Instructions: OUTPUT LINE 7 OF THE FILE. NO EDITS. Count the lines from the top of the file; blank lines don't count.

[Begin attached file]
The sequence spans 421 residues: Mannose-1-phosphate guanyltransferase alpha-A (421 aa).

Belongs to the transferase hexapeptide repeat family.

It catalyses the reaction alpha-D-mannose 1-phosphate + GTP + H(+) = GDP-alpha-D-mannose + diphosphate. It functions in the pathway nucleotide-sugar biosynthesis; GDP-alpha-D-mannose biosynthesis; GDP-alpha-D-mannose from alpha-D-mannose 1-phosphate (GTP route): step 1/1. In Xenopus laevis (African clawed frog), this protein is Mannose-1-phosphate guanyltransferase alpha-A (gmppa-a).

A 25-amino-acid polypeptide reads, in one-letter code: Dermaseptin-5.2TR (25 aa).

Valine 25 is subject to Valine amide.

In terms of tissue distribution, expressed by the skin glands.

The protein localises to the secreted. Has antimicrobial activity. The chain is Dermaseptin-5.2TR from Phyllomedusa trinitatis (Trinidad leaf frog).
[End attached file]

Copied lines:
The protein localises to the secreted. Has antimicrobial activity. The chain is Dermaseptin-5.2TR from Phyllomedusa trinitatis (Trinidad leaf frog).